Marina Pepper is a former glamour model turned journalist, author, eco-campaigner and Lib Dem politician. A councillor and former Parliamentary candidate, she lives near Brighton with her two children.
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What David Hockney has to tell us about football

Why the sudden glut of blond footballers? A conversation I had with the artist back in 1966 gave me a clue. . .

In 1966, I went to interview David Hockney at a rather run-down flat in Bayswater, central London. He was 28 and had just won a gold medal at the Royal College of Art.

In his lavatory, I noticed a cut-out photograph from a newspaper of Denis Law scoring a goal. I asked if he was a football fan. He said no, he just liked Denis Law’s thighs.

The sub-editors cut that remark out of the story, to save any gossip or legal problems. In 1966 homosexual activity could still be an offence.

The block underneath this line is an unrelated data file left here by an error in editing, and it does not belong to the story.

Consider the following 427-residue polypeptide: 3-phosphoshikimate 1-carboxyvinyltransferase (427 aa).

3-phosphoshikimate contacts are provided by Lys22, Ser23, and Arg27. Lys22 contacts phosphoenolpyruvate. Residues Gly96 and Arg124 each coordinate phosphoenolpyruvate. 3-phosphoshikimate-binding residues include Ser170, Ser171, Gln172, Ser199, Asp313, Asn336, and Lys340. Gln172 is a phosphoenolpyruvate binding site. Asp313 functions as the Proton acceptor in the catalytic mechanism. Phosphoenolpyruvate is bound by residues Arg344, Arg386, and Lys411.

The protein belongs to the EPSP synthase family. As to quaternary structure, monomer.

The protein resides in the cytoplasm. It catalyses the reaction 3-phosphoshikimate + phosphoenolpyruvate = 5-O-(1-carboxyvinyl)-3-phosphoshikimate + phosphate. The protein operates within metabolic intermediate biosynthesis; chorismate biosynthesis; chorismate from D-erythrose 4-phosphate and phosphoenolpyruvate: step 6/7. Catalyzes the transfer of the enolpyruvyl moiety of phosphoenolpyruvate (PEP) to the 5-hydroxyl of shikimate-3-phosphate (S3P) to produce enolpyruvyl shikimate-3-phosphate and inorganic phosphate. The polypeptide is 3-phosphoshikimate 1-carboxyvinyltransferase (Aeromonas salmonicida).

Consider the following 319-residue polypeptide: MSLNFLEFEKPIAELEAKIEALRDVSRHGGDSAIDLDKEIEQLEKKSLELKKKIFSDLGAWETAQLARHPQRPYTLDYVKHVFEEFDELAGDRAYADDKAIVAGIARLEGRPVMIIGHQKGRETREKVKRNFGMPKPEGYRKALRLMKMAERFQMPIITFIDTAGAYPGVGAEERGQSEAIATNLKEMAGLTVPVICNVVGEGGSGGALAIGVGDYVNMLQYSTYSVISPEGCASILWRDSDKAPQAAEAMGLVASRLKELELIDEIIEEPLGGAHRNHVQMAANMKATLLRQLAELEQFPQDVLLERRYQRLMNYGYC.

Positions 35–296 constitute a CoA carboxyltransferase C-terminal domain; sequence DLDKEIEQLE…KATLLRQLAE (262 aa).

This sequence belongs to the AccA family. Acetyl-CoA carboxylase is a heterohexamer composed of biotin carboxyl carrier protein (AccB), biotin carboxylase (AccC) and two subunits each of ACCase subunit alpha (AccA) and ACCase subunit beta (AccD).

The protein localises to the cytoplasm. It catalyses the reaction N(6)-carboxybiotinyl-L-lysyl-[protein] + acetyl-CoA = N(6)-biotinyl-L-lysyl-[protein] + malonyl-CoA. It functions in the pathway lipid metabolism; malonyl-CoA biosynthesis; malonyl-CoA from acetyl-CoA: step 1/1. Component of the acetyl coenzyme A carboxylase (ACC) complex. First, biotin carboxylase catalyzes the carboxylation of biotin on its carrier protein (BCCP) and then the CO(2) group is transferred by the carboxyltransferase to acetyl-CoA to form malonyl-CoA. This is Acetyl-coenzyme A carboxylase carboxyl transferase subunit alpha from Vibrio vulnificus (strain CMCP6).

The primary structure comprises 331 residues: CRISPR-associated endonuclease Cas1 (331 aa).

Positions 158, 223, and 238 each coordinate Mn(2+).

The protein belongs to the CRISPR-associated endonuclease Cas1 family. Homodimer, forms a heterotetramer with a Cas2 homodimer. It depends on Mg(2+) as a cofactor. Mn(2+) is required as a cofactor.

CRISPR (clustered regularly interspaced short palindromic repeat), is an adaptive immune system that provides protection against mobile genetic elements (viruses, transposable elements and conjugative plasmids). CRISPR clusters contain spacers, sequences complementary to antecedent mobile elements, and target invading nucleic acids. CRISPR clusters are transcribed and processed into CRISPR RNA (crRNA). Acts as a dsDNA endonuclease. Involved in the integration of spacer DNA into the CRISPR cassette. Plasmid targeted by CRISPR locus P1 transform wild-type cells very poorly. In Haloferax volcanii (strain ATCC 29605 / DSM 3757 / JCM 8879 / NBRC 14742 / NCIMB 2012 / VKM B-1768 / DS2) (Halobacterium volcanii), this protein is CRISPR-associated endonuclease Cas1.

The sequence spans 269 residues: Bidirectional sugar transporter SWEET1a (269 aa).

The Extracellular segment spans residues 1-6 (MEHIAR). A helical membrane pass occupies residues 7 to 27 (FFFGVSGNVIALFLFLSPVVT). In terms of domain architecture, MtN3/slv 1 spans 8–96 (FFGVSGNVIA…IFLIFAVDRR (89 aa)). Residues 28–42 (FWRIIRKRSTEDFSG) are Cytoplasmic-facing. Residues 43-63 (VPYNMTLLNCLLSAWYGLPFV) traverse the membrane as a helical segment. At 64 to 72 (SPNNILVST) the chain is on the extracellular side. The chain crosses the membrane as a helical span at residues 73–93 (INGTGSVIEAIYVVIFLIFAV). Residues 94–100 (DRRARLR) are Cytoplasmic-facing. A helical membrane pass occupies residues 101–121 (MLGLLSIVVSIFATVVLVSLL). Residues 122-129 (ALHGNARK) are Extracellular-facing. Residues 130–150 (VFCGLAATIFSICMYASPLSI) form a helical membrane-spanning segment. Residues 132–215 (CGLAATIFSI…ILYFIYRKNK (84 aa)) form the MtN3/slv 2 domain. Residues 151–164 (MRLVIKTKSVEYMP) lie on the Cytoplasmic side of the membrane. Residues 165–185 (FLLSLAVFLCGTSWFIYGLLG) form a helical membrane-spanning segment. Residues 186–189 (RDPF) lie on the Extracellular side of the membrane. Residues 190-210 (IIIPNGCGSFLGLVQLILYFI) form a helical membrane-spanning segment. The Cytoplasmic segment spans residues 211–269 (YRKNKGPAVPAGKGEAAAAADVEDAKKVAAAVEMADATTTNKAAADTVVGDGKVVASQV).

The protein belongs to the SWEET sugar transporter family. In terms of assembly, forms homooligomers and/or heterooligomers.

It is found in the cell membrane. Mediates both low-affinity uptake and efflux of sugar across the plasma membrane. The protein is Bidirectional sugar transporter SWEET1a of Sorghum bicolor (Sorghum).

Hockney and a friend had recently been in the United States and had been watching an advert on TV that said “Blondes have more fun”. At two o’clock in the morning, slightly drunk, they both went out, bought some hair dye and became blond. Hockney decided to remain blond from then on, though he has naturally dark hair.

Is it true that blonds have more fun? Lionel Messi presumably thinks so, otherwise why has he greeted this brand-new season with that weird blond hair? We look at his face, his figure, his posture and we know it’s him – then we blink, thinking what the heck, does he realise some joker has been pouring stuff on his head?

He has always been such a staid, old-fashioned-looking lad, never messing around with his hair till now. Neymar, beside him, has gone even blonder, but somehow we expect it of him. He had foony hair even before he left Brazil.

Over here, blonds are popping up all over the shop. Most teams now have a born-again blondie. It must take a fortune for Marouane Fellaini of Man United to brighten up his hair, as he has so much. But it’s already fading. Cheapskate.